Toss the freshly cooked penne with pesto. Drizzle in a small amount of the reserved pasta water to thin and smooth the sauce. Toss it again. Top with grated parm and serve!

A white dish full of basil pesto penne with grated parmesan on top.

More uses for pesto

A jar of fresh made basil pesto with a spoon in it.

Frequently asked questions

Is pesto gluten free?

Yes, this pesto is gluten-free! There are lots of gluten-free meals that pair with it.

How long does homemade pesto last?

Use the pesto immediately or store it in the fridge for up to one week. I have instructions in this post for freezing pesto to keep it fresh longer. 

Can I make a large batch of pesto?

Yes! You can make large batches of pesto. The trick is to make sure you have a large-capacity food processor. It needs to be able to crush everything up with ease. I have a Cuisinart 14-cup food processor, and I love it! 

Freshly harvested basil in a white bucket.

Do you have an abundance of fresh basil growing? What’s your favorite way to use it?


Easy 5 Minute Pesto + Freezing Basil Pesto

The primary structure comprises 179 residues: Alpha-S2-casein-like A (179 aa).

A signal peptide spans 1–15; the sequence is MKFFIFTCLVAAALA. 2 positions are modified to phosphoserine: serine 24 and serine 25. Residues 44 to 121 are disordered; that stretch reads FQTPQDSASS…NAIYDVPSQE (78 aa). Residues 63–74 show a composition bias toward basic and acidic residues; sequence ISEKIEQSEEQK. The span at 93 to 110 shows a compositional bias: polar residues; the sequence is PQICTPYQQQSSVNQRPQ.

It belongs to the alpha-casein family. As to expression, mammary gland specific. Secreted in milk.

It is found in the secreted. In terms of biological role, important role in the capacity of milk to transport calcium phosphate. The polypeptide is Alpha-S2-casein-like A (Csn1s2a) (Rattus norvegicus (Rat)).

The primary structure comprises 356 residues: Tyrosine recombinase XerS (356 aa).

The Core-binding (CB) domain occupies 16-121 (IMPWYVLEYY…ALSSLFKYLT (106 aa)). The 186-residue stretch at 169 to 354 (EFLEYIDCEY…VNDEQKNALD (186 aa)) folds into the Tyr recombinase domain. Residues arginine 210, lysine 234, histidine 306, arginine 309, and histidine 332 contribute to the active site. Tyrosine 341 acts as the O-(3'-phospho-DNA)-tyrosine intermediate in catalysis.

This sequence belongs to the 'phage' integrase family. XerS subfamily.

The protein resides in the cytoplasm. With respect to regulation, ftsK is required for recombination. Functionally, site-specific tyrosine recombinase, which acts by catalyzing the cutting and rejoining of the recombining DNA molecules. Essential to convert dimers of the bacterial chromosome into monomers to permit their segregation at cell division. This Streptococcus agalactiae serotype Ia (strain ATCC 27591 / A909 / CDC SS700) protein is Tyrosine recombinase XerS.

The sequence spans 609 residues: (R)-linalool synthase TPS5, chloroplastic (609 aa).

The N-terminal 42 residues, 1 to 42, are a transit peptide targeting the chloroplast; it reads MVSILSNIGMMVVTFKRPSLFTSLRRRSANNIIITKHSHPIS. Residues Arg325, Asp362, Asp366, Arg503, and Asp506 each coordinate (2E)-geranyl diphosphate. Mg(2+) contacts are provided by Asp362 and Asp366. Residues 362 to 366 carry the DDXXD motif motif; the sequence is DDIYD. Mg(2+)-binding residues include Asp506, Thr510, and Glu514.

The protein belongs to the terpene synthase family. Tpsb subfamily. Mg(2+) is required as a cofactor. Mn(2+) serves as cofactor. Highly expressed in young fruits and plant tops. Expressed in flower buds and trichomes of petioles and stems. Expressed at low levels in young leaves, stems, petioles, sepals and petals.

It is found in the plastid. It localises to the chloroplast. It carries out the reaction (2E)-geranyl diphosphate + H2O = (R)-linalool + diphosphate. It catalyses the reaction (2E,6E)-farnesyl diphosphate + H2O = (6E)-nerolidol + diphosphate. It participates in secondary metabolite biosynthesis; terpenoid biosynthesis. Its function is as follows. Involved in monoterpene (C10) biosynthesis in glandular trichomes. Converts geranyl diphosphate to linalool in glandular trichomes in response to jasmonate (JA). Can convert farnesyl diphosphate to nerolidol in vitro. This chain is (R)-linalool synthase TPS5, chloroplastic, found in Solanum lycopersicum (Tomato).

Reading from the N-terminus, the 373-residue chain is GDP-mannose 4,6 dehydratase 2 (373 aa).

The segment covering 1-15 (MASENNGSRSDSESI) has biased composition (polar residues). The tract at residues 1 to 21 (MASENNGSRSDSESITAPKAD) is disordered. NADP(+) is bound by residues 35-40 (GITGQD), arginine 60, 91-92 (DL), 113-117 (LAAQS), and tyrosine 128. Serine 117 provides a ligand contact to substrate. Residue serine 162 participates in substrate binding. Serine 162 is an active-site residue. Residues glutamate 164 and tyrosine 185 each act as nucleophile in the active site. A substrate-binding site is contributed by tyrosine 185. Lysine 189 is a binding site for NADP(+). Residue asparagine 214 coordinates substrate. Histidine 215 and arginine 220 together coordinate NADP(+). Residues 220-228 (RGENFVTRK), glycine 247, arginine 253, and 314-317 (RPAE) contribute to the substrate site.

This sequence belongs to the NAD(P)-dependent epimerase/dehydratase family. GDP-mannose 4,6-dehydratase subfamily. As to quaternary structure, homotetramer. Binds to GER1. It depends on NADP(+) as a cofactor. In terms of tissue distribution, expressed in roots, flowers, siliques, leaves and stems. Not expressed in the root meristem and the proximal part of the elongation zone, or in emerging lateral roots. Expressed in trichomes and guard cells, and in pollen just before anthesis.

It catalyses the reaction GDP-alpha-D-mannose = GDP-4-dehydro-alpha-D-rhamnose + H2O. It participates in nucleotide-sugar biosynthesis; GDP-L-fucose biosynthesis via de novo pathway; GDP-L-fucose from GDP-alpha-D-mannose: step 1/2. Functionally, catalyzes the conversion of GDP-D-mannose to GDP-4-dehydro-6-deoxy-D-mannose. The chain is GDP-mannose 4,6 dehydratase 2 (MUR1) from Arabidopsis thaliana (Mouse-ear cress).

Spooning fresh homemade pesto from a jar.

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Quick and easy basil pesto made in a food processor. With fresh basil, garlic cloves, extra virgin olive oil, parmesan cheese, and pine nuts.

  • Author: Mandi
  • Prep Time: 5 minutes
  • Cook Time: 0 minutes
  • Total Time: 5 minutes
  • Yield: 1 cup 1x
  • Category: Sauce
  • Method: Blend
  • Cuisine: Italian


Units Scale
  • 2 cloves garlic
  • 1/4 cup pine nuts
  • 2 cups fresh basil leaves, tightly packed
  • 1/2 cup freshly grated parmesan cheese
  • pinch of salt
  • 1/2 cup extra virgin olive oil

*more extra virgin olive oil if freezing


  1. Pulse the pine nuts and garlic in the food processor to make a paste. Scrape the sides.
  2. Add the basil, parmesan, and salt. Pulse to form a thick paste.
  3. Turn the food processor on and drizzle in the olive oil until a thick, chunky paste forms.
  4. Let it sit for a few minutes, then taste to see if it needs more salt.
  5. If it is too thick, drizzle in more olive oil until the desired consistency is reached.


Enjoy now or store in a tightly sealed container in the fridge for up to 1 week.

To freeze: pour into a clean, freezer-safe jar, leaving ½ inch headspace. Top with a thin layer of olive oil to preserve freshness, and put the lid on. Freeze for up to 3 months.

No pine nut pesto: Replace the pine nuts with an equal amount of dried walnut pieces.


  • Serving Size: 2 tablespoons
  • Calories: 167
  • Sugar: 0.1 g
  • Sodium: 124.2 mg
  • Fat: 17.7 g
  • Carbohydrates: 1.3 g
  • Fiber: 0.5 g
  • Protein: 2.6 g
  • Cholesterol: 3.6 mg

Did you make this recipe?

Tag @mandiofthemountains on Instagram – I can’t wait to see what you’ve made!